Cloud History

HP Hewlett-Packard – 1939 AD

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The Hewlett-Packard Company, commonly shortened to Hewlett-Packard or HP, (/ˈhjuːlɪt ˈpækərd/ HEW-lit PAK-ərd), was an American multinational information technology company headquartered in Palo Alto, California, that developed and provided a wide variety of hardware components, as well as software and related services to consumers, small and medium-sized businesses (SMBs) and large enterprises, including customers in the government, health and education sectors. The company was founded in a one-car garage in Palo Alto, California by Bill Hewlett and David Packard in 1939, and initially produced a line of electronic test and measurement equipment. The HP Garage at 367 Addison Avenue is now designated an official California Historical Landmark, and is marked with a plaque calling it the “Birthplace of ‘Silicon Valley‘”.

HP is the third oldest IT company after IBM and Fujitsu.

The company got its first big contract in 1938, providing its test and measurement instruments for production of Walt Disney‘s hugely successful animated film Fantasia. This success led Hewlett and Packard to formally establish their Hewlett-Packard Company on January 1, 1939. The company grew into a multinational corporation widely respected for its products, and its management style and culture known as the HP Way, which was adopted by other businesses worldwide. HP was the world’s leading PC manufacturer from 2007 until the second quarter of 2013, when Lenovo moved ahead of HP.[1][2][3] HP specialized in developing and manufacturing computing, data storage, and networking hardware, designing software and delivering services. Major product lines included personal computing devices, enterprise and industry standard servers, related storage devices, networking products, software and a diverse range of printers and other imaging products. HP directly marketed its products to households, small- to medium-sized businesses and enterprises as well as via online distribution, consumer-electronics and office-supply retailers, software partners and major technology vendors. HP also offered services and a consulting business for its products and partner products.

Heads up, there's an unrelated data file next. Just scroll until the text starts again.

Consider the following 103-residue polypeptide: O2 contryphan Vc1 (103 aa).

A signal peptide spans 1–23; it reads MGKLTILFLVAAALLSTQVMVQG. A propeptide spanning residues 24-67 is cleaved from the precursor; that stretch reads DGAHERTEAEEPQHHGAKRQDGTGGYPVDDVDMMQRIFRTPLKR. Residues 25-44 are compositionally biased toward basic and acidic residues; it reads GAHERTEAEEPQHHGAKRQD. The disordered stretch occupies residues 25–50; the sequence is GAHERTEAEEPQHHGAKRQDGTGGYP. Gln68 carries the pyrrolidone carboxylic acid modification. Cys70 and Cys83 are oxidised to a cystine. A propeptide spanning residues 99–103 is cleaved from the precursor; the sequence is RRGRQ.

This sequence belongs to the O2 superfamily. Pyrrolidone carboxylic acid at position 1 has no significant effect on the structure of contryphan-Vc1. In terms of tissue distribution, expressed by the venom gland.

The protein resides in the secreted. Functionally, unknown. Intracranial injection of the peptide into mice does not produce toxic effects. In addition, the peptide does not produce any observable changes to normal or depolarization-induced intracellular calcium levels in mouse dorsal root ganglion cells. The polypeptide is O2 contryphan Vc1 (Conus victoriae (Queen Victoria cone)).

In 1999, Hewlett-Packard Company spun off its electronic and bio-analytical test and measurement instruments business as Agilent Technologies; HP retained focus on its later products, including computers and printers. It merged with Compaq in 2002, and acquired EDS in 2008, leading to combined revenues of $118.4 billion that year and a Fortune 500 ranking of 9 in 2009. In November 2009, HP announced its acquisition of 3Com,[4] with the deal closing on April 12, 2010.[5] On April 28, 2010, HP announced its buyout of Palm, Inc. for $1.2 billion.[6] On September 2, 2010, HP won its bidding war for 3PAR with a $33 a share offer ($2.07 billion), which Dell declined to match.[7]

On November 1, 2015, the company spun off its enterprise products and services business Hewlett Packard Enterprise. Hewlett-Packard retained the personal computer and printer businesses and was renamed HP Inc.[8]

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Network Interface Controller / Card / Adapter (NIC)

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network interface controller (NIC, also known as a network interface cardnetwork adapterLAN adapter or physical network interface,[3] and by similar terms) is a computer hardware component that connects a computer to a computer network.[4]